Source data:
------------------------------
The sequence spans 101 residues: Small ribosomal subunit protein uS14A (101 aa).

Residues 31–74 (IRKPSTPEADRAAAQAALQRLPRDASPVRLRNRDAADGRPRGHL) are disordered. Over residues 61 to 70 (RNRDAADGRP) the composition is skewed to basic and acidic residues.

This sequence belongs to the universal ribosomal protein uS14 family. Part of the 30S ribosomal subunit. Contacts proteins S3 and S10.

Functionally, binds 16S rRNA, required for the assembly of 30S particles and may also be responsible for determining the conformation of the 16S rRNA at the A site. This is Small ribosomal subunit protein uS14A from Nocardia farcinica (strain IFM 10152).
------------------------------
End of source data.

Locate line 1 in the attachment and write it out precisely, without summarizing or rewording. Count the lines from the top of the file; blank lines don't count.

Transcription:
The sequence spans 101 residues: Small ribosomal subunit protein uS14A (101 aa).